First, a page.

- People’s Court
- Photo Battle
- The Forum
- Get Yobeat Gear
Apparently there were scantily clad chicks there, but Fletcher (left) only sent us pictures of dudes.
By Fletcher Keyes
There are few instances when a man feels more vulnerable and alone than when his clothing is sparse and his friends are nowhere to be found. This especially holds true on closing day at Park City Mountain Resort, where the sexually perverse flock in droves of slutty snowbunnies and package-protruding onesies to celebrate another winter come and gone.
On this day I’ve chosen to differentiate myself. I am the lonesome bike messenger, dressed in spandex shorts, bike helmet, jersey, and bearing a messenger bag of beer. How my friends will laugh in delight at the audacity of my naked legs barreling down runs at record speeds thanks to my near-complete lack of wind resistance.
That is what I thought as I rode my first lift and sipped my first beer of the day. That was two hours and 4 beers ago, and I have yet to find any of my compatriots. The last words I actually said to the beautiful snow goddess who rode the last lift next to me were, “I swear I have friends.” She laughed and we parted ways, and the lonesome bike messenger is now alone once again. I check my phone expectantly, but it is lifeless. Full bars, but lifeless, and I reflect on the irony of a life as a messenger without messages.
They live for this shit.
I point the nose of my board down the nearest run and make my way to Silverload, the high-speed six-pack that has the most traffic on the mountain. I normally avoid the shit show at all costs, but today is different. Today I need to find my friends, or at the very least, known acquaintances. Otherwise I am nothing but a drunken messenger void of purpose and proper outerwear. At the crest of Prospector run, a steep hill that dumps skiers at death-defying speeds to the base of Silverload, I pause to gauge the snow. It’s a choppy slushfest but there’s a ribbon along the left that looks smooth, and possibly magnificent. Again I point my nose and hunker down low. Beer and adrenaline course through my veins as my back leg anchors me down and my front leg holds on for dear life. My shorts perform beautifully as I reach speeds I never have before; I hear the faint sounds of praise from the chairlift above and arrive at the bottom with a dramatic slash and a whitewash of snow. This is a moment of victory, surely. I take out my phone and see if my luck has changed.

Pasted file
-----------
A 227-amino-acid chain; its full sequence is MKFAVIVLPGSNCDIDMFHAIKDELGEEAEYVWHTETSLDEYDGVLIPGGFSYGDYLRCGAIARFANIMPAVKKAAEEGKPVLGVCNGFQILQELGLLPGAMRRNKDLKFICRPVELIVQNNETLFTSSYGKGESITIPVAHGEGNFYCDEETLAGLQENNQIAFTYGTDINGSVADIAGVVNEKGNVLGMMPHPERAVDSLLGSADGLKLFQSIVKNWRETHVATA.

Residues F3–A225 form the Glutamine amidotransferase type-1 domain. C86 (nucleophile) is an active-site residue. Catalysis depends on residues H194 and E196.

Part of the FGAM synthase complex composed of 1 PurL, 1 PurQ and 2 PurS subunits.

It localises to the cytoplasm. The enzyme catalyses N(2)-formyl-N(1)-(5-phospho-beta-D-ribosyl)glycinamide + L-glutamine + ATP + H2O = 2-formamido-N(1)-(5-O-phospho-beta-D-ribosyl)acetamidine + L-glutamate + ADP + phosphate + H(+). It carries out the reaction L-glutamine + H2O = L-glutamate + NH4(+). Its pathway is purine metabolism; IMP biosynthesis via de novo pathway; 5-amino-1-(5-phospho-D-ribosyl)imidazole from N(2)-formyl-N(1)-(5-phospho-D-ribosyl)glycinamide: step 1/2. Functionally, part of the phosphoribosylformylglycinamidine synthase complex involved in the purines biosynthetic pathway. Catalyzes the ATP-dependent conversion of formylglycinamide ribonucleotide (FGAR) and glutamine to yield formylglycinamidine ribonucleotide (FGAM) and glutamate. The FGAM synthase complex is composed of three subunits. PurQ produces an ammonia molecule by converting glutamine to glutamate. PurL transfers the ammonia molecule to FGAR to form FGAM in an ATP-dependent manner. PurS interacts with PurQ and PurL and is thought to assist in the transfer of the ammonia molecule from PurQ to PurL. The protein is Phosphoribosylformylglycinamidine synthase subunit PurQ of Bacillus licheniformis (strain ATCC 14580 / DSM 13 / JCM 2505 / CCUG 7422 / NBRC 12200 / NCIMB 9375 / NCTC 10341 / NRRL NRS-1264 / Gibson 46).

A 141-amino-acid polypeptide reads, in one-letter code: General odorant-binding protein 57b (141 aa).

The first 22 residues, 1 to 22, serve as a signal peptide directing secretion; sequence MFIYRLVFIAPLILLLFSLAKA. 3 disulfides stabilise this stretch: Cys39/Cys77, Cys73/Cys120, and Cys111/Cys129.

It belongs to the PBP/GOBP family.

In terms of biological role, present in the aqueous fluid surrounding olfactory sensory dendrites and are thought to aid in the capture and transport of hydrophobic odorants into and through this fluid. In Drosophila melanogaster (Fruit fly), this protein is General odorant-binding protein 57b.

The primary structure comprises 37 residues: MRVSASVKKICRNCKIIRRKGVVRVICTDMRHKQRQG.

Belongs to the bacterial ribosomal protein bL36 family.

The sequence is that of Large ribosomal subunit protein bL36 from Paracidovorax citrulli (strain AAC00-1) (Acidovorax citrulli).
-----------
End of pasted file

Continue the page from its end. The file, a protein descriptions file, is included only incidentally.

“Party in the trees above Thaynes is on!”
The legendary S-C-O dubs.
Finally, my purpose has returned. It takes me twenty minutes to reach the turn-off into the trees and only a second to recognize the sound of a hundred inebriated individuals bent on debauchery. In moments my board is stashed next to a hundred others and my bike jersey is off. I find the friend with whom I lost contact early in the day and recruit him to rub sunscreen on my back. Beers are passed around and my messenger bag is soon empty.
Today is April 20th, something I nearly forgot to mention because I was too busy drinking and feeling overly exposed among strangers. The 420 celebration is clearly outweighing today’s other major holiday, Easter, based on the simple fact that I see more doobies than Easter eggs. Like Peter Pan reunited with the Lost Boys, I rejoice at the presence of my friends in all of their perverted costumes. Snowballs fly through the air and evidently more than one person is bent on hitting me, a natural consequence of all forms of public nudity.
A couple friends and I opt to leave the party and take some laps beneath the Thaynes lift. The three of us make a remarkable sight—one in a hot pink onesie and another in black leather bellbottoms, yellow frill shirt and mink fur hat, while I emanate like a beacon of flesh in nothing but my bike shorts. Hoots and cheers erupt from the ancient two-seater lift above as we power through slush and moguls to the bottom in our most motivated riding of the season.
Don’t fry, reapply.